For A Ship Adrift, I installed a weather station on top of the South Bank Centre, as part of Artangel’s A Room For London. Around the same time—the first week of January—I also installed a video camera. One of the outcomes of this is now online: A Ship Aground.
The camera takes a picture every 15-30 minutes, from the prow of the Roi de Belges, overlooking the river and the embankment. A Ship Aground stitches these pictures into slices based on time: the image above consists of 24 hours of observations—88 images from midnight to midnight—on March 15th. The images are large and loaded live in the browser, which may take a while, and it’s an effect I like for its depiction of your local network weather. These pixels have been pulled from the river, uploaded to an Amazon data shed in Ireland, and are now raining back down wherever you are.
At the moment, you can generate slicelogs of up to 24 hours from any date or time the camera has been operating. (Owing to the peculiar network weather on the South Bank, there are a few gaps in the record, but not many.) Later, I hope to generate different models, such as a slice for every midday over the year, and so on.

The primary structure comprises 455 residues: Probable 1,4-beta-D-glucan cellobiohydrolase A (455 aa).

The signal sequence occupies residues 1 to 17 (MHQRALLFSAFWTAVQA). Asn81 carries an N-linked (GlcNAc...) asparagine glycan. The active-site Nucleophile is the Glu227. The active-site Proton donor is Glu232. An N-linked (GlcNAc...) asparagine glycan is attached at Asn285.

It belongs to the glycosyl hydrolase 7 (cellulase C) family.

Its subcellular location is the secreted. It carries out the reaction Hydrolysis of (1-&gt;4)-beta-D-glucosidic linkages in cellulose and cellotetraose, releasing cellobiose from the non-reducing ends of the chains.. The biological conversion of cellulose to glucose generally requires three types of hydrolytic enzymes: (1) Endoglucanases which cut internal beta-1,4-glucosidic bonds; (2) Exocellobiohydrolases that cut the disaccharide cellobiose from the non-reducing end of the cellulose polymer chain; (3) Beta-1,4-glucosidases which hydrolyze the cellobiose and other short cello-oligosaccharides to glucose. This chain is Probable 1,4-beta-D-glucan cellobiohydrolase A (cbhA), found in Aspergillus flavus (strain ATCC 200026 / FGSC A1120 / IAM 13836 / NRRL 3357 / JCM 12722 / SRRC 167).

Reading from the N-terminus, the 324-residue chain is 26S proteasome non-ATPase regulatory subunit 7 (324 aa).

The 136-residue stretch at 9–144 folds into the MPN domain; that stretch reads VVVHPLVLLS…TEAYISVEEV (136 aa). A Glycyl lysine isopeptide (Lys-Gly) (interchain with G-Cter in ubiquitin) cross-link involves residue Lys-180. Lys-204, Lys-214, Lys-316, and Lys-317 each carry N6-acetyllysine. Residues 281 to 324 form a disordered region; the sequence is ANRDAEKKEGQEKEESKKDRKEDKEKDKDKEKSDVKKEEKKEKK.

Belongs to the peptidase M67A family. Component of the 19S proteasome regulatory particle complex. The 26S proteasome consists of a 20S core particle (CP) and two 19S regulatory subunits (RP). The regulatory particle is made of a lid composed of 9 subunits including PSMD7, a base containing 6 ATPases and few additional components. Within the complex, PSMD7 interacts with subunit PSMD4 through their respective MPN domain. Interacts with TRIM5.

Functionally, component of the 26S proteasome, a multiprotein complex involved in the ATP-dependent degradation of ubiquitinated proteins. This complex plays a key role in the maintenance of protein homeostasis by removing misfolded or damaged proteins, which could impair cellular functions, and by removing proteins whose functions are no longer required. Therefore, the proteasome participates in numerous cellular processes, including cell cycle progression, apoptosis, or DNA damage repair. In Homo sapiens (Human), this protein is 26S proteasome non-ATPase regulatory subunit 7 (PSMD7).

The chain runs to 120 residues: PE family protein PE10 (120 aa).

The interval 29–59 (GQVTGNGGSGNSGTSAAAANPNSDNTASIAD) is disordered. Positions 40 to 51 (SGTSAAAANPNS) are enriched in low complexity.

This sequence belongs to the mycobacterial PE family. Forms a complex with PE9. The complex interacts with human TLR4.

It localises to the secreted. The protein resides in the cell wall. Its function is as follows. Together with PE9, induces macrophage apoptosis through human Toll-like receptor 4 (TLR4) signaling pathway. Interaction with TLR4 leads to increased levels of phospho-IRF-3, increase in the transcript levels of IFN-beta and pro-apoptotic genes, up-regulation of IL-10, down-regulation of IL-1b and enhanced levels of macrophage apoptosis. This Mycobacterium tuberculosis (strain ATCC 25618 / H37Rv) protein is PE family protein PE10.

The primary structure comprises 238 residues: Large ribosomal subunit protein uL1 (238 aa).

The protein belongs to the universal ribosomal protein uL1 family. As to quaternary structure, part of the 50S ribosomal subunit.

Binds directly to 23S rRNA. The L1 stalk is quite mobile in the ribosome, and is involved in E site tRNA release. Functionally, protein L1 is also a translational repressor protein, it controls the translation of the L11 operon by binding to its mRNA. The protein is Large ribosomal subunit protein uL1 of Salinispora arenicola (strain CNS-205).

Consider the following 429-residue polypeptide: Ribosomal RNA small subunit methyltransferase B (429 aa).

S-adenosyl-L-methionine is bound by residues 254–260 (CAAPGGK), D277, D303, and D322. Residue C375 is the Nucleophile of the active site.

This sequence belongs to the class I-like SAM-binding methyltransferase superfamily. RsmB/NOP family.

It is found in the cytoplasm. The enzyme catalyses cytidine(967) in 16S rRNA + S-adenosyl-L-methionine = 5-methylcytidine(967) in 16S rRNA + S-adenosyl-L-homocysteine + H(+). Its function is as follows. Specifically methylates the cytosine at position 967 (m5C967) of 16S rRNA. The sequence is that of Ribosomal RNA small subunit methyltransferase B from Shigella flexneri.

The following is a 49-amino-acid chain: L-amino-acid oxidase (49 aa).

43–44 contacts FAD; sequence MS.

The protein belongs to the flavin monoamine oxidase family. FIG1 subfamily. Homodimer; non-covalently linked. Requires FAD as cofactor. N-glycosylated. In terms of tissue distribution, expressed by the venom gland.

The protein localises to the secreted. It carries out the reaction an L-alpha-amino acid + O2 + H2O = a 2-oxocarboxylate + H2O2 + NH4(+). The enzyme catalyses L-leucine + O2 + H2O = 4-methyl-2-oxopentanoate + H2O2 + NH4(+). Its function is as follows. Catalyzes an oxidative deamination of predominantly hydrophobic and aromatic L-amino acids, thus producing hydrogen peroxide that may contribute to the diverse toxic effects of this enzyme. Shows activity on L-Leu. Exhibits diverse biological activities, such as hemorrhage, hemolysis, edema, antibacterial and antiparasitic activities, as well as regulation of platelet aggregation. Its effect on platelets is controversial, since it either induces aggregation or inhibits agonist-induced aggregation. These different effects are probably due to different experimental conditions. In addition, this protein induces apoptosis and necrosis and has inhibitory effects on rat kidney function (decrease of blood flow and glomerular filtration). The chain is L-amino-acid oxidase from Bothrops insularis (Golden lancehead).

And if you need a reminder of how grim the Jubilee was…
I’ve been playing with these slice images for a while. Here’s “100 summers” from Flickr (100 images tagged “summer”). They were originally inspired by this image of the Sutro tower at sunset by Patrick Gibson (here’s another take, by hugovk). Robot André Breton played a part, as did lovely things like NSKYC.
Thanks to Artangel for commissioning and continuing to support the project.